Durban - Scores of taxi drivers went on the rampage in Durban on Wednesday, stoning their rivals’ vehicles and robbing passengers of their belongings.
Armed with knobkieries and sticks, a group of about 100 taxi drivers caused traffic chaos in and around the Warwick Triangle precinct and left commuters stranded for hours.
They were protesting over the alleged failure by the KwaZulu-Natal Department of Transport and eThekwini Municipality to act on demands highlighted during a city march last month.
“This government that was chosen by us not so long ago does not even have the courtesy to at least acknowledge our memo, let alone respond to it,” said Bafana Mhlongo, spokesman for the KZN Transport Alliance, a grouping of taxi owners.
Yesterday’s mayhem followed a meeting of the alliance members and drivers at the Curries Fountain grounds.
Mhlongo, who condemned the unruly behaviour, said the meeting was held to get feedback from members.
“It was not our intention for this (the violence) to happen. We held a meeting to get a mandate from our members, after which everything was supposed to go back to normal,” he said.
A memorandum handed to officials after the June 11 march to the Durban city hall demands, among other things, the decentralisation of the Pietermaritzburg office that issues taxi operating licences.
The alliance also wants legislation relevant to the industry, as well as traffic fines, to be written in Zulu.
The memorandum demanded a response from the offices of mayor James Nxumalo and Transport MEC Willies Mchunu, as well as the metro police, within 14 days.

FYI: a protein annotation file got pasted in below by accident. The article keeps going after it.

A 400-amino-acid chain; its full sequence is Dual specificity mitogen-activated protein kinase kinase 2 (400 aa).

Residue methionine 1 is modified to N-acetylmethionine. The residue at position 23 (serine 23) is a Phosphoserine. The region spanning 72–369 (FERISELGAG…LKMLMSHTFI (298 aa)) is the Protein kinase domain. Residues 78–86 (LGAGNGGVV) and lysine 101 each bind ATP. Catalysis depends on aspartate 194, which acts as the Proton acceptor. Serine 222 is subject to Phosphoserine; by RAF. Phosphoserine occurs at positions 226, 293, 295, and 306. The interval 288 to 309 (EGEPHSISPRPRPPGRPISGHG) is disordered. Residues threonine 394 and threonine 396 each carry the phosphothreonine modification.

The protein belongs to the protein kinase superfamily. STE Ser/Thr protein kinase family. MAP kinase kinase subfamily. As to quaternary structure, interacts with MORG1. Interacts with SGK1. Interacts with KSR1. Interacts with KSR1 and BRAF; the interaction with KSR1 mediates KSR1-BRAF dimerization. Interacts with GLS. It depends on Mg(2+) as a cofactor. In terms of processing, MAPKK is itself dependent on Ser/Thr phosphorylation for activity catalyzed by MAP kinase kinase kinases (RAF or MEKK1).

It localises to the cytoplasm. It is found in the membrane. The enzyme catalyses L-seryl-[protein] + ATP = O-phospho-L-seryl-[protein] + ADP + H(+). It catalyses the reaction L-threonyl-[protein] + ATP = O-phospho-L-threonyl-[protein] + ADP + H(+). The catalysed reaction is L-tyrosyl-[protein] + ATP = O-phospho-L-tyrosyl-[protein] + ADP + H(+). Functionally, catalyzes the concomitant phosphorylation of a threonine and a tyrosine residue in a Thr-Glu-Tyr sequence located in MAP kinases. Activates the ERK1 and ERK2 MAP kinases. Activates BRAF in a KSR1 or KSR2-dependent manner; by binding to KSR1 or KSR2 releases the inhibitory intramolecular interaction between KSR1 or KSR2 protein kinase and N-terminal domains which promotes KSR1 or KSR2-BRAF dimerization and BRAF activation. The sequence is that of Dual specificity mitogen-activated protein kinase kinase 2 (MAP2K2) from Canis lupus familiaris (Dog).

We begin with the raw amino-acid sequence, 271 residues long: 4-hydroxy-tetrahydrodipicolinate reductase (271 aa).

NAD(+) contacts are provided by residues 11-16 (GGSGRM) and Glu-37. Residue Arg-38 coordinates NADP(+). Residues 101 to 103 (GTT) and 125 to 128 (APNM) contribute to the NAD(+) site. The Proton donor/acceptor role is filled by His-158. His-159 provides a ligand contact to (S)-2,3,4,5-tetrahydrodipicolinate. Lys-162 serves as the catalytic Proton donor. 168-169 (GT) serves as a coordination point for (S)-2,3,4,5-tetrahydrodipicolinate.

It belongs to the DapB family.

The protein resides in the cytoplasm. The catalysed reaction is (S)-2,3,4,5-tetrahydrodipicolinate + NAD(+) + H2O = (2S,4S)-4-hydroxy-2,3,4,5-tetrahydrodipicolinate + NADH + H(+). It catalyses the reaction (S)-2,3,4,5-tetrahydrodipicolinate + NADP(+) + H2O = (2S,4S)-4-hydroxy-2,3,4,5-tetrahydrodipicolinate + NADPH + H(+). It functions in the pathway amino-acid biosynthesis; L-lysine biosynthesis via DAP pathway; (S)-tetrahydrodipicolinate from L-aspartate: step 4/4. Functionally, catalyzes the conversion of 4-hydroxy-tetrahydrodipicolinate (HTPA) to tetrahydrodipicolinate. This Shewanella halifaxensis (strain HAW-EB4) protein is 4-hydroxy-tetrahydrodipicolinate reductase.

However, department of transport spokesman, Kwanele Ncalane, said it was not true that there had been no engagement on the matter since the march.
He said a high-level delegation, led by the head of the department, had met taxi drivers to “process” the issues raised.
Ncalane said the department condemned the disruptions, illegal protests and vandalism.
“There is no valid reason for people to go on the rampage when we are dealing with issues and had provided a platform for them to address their issues and work with us towards resolving them.”
Mayoral spokesman, Sthembiso Mshengu, said on Wednesday they had dispatched a letter acknowledging receipt of the memorandum: “We are also working on a response in terms of their list of grievances.”
Mhlongo said he had not received the letter.
It was this “lack of recognition”, he said, which had angered the taxi industry to a point where its members became disruptive.
Despite this, he said the alliance distanced itself from the drivers’ actions, calling it “a shame” that their authentic grievances were being marred by the unruly behaviour.
“All of this would not be happening if they (authorities) had responded to our memorandum.”
He said it was in a situation like this that the police needed to intervene instead of “harassing” owners and drivers while they worked.
Bonginkosi Sangweni, spokes-man of the alliance’s partner organisation, Qina Mshayeli, which represents taxi drivers and other workers at taxi ranks, said drivers decided not to return to work of their own accord.
“The drivers are angry; the authorities do not seem to want to work with us, instead they ignore us,” he said.
The group made their way from Curries Fountain, stopping taxis along Julius Nyerere (Warwick) Avenue. Police maintained a presence, guiding the group to their respective ranks.
However, they regrouped at the intersection of Julius Nyerere and King Dinuzulu (Berea) Road and continued to approach operating taxis to pull passengers out.
They accused working drivers of defeating the cause - and not showing solidarity with an action that would exert pressure on authorities.
Police spokesman, Captain Khephu Ndlovu, said several taxis were damaged and a case of malicious damage to property had been opened.
He said cases of theft of commuters’ handbags while being removed from taxis would also be investigated.
No arrests have been made. Sangweni said his organisation would meet the alliance on Thursday to decide on a course of action.